A couple of months ago, we've posted an article titled How to use your own C code in our Toolbox. The aim of the article was to provide a step by step guide on how to use custom code in the Simulink models. By presenting this MathWorks feature, we provided to our users the power of using the familiar libraries or C pieces of code directly in their models, making our controllers capable to connect to any external devices.
Since one of the greatest education theories is ‘learning-by-doing’ we chose to present the custom code insertion as a hands-on approach on how to add support in Simulink for a family of battery cell controllers, the MC3377xB. Because the article has created a great community interested in using the NXP parts in the Simulink Models, we decided to add native Simulink support for the battery cell controllers.
With the latest release of MBDT for S32K, we provided with our library a couple of blocks designed to cover most of the MC3377xB family functionalities. Starting with configuration, measurements and even cell balancing, our NXP users can use native blocks for interfacing the S32K with the MC3377xB controllers both on classic SPI protocol or on TPL.
In the following articles, we are going to detail the capabilities of our BMS blocks and how to use them on the NXP battery cell controller DevKits.
A Battery Management System is a device that manages, monitors, balances and protects a rechargeable battery. The battery can consist of a single cell or multiple connected cells (battery pack). BMS is also responsible for
There are two types of values that defines a battery pack:
A battery cell controller, also known as the Analog Front End, is a circuit able to perform all the analog measurements and functions for the operation of a BMS. It can measure the voltage for each cell, pack current and temperatures. It also handles the balancing circuitry that improves the pack health by equalizing the cell states of charge.
“NXP’s battery cell controllers are designed to address safety risks related to Li-Ion batteries by accurately controlling critical Li-Ion cell characteristics (voltages, temperatures, current) and by providing embedded balancing functions along with extensive system diagnostics. These robust ICs meet automotive and industrial requirements and are fully automotive qualified—making them ideally suited for in-vehicle battery management, energy storage systems, and uninterruptible power supply applications.” [BATTERY CELL CONTROLLERS]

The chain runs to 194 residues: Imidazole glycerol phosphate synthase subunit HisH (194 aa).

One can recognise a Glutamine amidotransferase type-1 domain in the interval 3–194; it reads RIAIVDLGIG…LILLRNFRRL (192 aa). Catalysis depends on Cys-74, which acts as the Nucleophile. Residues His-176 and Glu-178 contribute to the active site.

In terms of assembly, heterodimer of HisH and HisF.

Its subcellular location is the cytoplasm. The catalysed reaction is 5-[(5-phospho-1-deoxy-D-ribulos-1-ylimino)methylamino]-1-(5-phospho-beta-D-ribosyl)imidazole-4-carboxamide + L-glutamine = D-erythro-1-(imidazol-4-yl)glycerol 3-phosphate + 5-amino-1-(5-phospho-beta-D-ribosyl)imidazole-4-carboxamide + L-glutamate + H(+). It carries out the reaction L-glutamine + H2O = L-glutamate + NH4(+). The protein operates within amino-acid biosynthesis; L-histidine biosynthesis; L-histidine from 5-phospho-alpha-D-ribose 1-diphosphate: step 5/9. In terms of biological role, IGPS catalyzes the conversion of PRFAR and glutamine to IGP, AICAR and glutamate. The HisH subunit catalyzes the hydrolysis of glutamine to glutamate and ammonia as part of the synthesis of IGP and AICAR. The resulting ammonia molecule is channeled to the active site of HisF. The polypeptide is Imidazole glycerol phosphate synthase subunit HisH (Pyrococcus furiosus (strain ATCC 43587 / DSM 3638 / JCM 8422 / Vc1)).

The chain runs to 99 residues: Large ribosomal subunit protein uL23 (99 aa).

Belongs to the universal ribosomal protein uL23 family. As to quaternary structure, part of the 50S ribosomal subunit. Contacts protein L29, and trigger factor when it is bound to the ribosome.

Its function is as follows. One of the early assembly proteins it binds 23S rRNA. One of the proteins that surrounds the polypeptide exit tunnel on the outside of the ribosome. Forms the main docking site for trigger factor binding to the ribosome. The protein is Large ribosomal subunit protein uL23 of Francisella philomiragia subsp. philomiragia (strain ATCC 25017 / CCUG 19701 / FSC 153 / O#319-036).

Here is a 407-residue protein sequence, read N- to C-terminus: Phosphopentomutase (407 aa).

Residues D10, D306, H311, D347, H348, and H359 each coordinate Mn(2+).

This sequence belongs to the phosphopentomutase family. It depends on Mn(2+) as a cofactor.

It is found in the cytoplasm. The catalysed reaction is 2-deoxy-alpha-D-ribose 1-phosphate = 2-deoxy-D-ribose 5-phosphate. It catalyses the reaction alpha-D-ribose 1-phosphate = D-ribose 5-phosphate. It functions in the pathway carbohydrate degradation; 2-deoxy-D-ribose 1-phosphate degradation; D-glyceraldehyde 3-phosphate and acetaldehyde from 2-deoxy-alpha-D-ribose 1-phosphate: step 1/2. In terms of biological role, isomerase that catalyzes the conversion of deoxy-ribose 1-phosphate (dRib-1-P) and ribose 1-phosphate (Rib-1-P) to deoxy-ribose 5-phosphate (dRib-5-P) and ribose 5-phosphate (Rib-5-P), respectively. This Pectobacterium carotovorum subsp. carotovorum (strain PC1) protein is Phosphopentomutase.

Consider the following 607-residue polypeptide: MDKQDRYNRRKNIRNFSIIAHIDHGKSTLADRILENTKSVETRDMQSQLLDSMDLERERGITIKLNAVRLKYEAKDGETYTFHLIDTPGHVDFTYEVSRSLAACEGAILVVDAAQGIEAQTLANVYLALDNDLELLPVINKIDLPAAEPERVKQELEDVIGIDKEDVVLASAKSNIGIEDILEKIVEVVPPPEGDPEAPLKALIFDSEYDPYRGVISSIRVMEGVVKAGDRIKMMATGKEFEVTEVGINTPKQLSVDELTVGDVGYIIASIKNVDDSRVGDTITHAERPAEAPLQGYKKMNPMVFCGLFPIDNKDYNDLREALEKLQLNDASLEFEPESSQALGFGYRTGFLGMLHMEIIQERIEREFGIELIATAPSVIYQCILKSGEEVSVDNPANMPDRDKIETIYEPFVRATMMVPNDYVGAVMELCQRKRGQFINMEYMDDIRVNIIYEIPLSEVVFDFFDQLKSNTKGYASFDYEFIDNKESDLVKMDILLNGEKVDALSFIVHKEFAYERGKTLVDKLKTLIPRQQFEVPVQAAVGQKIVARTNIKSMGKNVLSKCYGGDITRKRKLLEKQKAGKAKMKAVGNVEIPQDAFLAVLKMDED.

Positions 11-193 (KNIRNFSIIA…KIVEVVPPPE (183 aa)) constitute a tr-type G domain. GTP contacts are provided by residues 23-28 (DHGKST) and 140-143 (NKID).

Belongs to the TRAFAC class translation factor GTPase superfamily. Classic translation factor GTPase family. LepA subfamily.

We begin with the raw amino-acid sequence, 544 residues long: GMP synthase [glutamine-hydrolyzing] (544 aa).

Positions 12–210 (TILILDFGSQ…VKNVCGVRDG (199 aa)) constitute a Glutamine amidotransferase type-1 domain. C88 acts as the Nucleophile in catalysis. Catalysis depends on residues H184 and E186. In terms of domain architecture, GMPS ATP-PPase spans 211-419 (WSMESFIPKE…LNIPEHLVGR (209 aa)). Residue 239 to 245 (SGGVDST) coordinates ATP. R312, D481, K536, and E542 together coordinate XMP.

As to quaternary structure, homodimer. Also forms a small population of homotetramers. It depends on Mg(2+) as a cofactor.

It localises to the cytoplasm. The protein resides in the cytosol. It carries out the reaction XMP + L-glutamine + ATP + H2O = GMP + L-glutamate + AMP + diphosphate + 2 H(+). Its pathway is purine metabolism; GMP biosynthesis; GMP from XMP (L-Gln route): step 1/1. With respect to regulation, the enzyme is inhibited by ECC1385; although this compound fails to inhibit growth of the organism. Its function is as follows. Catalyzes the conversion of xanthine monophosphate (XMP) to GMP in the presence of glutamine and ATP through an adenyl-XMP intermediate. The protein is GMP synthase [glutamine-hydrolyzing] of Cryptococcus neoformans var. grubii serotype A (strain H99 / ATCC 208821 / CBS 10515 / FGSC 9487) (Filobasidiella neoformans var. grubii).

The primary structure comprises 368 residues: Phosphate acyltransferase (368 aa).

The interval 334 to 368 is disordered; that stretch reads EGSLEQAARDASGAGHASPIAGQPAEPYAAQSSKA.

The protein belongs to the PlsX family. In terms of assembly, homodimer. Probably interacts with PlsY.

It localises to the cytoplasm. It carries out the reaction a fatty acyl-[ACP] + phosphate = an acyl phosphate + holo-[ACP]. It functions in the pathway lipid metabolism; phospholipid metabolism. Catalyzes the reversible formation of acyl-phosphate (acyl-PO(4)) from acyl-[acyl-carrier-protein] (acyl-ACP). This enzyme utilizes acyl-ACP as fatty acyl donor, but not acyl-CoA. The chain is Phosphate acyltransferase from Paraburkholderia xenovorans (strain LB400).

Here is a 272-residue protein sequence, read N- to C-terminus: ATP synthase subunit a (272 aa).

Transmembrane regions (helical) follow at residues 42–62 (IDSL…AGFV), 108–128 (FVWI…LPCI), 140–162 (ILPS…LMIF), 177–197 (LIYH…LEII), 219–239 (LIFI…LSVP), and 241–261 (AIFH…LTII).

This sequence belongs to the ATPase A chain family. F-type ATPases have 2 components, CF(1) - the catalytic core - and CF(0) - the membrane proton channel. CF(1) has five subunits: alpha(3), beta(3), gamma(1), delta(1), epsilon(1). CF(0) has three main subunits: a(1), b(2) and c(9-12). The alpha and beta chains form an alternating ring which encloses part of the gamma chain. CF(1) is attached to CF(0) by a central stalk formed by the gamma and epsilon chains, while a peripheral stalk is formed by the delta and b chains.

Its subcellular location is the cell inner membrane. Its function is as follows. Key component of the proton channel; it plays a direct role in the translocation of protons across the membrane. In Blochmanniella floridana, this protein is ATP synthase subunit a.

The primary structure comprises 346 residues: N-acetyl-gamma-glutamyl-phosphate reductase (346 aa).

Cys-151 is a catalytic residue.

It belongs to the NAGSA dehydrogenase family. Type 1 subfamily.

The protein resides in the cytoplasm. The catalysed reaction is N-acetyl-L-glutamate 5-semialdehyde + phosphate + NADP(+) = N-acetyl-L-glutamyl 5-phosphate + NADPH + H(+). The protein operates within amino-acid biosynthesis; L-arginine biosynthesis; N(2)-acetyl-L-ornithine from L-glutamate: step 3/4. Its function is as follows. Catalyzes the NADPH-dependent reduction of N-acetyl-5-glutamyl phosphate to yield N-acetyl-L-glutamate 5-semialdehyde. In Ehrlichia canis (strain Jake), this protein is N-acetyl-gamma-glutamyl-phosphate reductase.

Simulink is a great environment when it comes to developing such algorithms. Before running the BMS Algorithm on real hardware with real Lithium cells, the algorithm can be designed and validated using Simulink. To have a look at this kind of model, please visit the Battery Management System that Mathworks provides for free alongside videos and webinars explaining the model.
The Battery Management System Library is fully integrated into the MBDT for S32K1xx. Once installed, the BMS blocks can be accessed under the External Devices Library.
With these blocks, NXP offers access to all the NXP’s Cell controllers features in Simulink environment. For example, this performs important measurements for a cell (voltage, temperature) as easy as adding a Simulink block from the library into the model.
The Library offers blocks for BCC Configuration, registers read/write and balancing. Basically all the data acquisition is performed by the NXP BCC blocks. The user can focus exclusively on the BMS Algorithm, Instead of dedicating time for reading the Battery Cell controller Reference Manual and writing the C code for data acquisition.
All the generated code is based on the Embedded SW: Battery Cell Controller Software Driver for MC33771B/MC33772B
MC3377xB is an NXP Li-Ion battery cell controller family of ICs designed for automotive and industrial applications such as HEV, EV, ESS, UPS systems.
The boards main features are:
ADC conversions on the differential cell voltages and currents as well as coulomb counting and temperature measurements.
Embedded balancing transistors and diagnostics to simplify applications with Onboard 300mA Low Rdson passive cell balancing MOSFETs with diagnostics.
Support standard SPI and transformer isolated daisy chain communication (with MC33664) to an MCU for processing and control.
Up to 7 GPIOS that allows adding up to 7 NTC thermistors for temperature measurements.
The MC3377xB has 4 different derivatives. I will try to explain how to identify the best suitable one for your application related to the number of cells required:
Small Battery Packs – up to 14 Cell Battery packs
For this kind of application, the MC3377xBSPI is suitable for the project. This chip connects to the main MCU over the SPI protocol. The MC33771BSPI can handle 7 up to 14 cells, while the MC33772BSPI can handle 3 up to 6 cells.
Larger Battery Packs
This kind of application requires dividing the whole pack in smaller modules, only for measurement. For each module we need to connect one cell controller the MC3377xBTPL. Same, the MC33771BTPL can handle 7 up to 14 cells, while the MC33772BTPL can handle 3 up to 6 cells. All the cell controllers need to be connected in a daisy chain topology. Now, to connect the MCU in the same network, the MC33664 transceiver needs to be used. This is a transceiver physical layer transformer driver designed to conveniently interface a microcontroller to a high-speed isolated communication network. MCU SPI data bits are directly converted to pulse bit information and transferred to the bus network.
Full Datasheet and more documentation are available on docstore.nxp.com (NDA required).
Follow up on the next articles to understand all of the controllers mentioned above in your Simulink projects.